October 19, 2010
Intel Investing In US Factories For Nanometer Chips
Intel Corp said on Tuesday that it will invest $8 billion into producing next-generation computer chips.
Intel said the investment over the next several years will fund deployment of its 22-nanometer (nm) chip manufacturing process across several factories in the U.S.
The microprocessor maker said it will also fund construction of a new fabrication plant in Oregon.
It said it will begin production of its first 22nm microprocessors in late 2011.
Intel said the project will support 6,000 to 8,000 construction jobs and result in the creation of 800 to 1,000 new permanent high-tech jobs.
"The most immediate impact of our multi-billion-dollar investment will be the thousands of jobs associated with building a new fab and upgrading four others, and the high-wage, high-tech manufacturing jobs that follow," Intel president and chief executive Paul Otellini told AFP news.
The new project is scheduled to begin research and development in 2013, and two existing factories in Arizona and Oregon will be upgraded.
The chip maker said the upgrades will create the manufacturing capacity to allow for continued growth of the PC market and to address growing markets like mobile computing.
About 75 percent of Intel's microprocessor manufacturing takes place in the U.S., while the majority of its sales occur overseas.
"Intel makes approximately 10 billion transistors per second. Our factories produce the most advanced computer technology in the world and these investments will create capacity for innovation we haven't yet imagined," Brian Krzanich, manager of Intel's manufacturing and supply chain, said in a statement.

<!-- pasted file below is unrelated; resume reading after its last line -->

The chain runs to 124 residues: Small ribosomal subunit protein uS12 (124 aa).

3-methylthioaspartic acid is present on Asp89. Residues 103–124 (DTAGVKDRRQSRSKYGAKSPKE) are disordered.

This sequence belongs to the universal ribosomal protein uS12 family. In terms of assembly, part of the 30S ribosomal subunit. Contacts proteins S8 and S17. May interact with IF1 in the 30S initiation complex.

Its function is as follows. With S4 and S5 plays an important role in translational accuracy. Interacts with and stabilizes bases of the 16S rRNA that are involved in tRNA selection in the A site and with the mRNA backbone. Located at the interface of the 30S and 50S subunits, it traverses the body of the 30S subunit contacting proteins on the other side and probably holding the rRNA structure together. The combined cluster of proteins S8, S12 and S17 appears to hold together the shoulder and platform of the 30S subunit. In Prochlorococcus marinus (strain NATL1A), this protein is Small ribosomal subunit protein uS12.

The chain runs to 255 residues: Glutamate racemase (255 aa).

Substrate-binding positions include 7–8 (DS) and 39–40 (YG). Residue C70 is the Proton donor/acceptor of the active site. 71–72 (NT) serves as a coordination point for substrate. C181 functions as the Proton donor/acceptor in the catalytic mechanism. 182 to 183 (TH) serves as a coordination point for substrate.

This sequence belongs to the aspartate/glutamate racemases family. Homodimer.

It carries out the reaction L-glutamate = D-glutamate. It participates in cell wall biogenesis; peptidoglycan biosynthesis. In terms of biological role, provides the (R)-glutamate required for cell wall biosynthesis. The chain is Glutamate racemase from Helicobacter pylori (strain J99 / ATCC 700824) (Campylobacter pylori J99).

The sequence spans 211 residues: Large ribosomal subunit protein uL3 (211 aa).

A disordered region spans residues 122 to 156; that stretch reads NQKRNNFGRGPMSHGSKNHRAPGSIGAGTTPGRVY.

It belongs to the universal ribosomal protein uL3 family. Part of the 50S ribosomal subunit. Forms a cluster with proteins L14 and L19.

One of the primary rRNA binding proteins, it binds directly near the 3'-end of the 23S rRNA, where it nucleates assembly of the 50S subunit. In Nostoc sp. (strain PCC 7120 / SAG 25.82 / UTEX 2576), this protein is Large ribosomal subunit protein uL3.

Intel, which has 80,000 employees, including 45,000 in the U.S., said earlier this month that the U.S. needs to provide tax credits or tax holidays for companies that build new factories on its soil to promote jobs.
It said that it can cost $1 billion less to build and operate a semiconductor factory in countries other than the U.S. Intel said about 90 percent of the difference was because of tax and incentive policies rather than labor costs.
"Clearly we'd like that passed but if you take a look at it we have a large manufacturing base in the U.S. It's a great asset both from a hardware standpoint, but also the employees that are highly skilled and we're going to utilize that," Krzanich told reporters.
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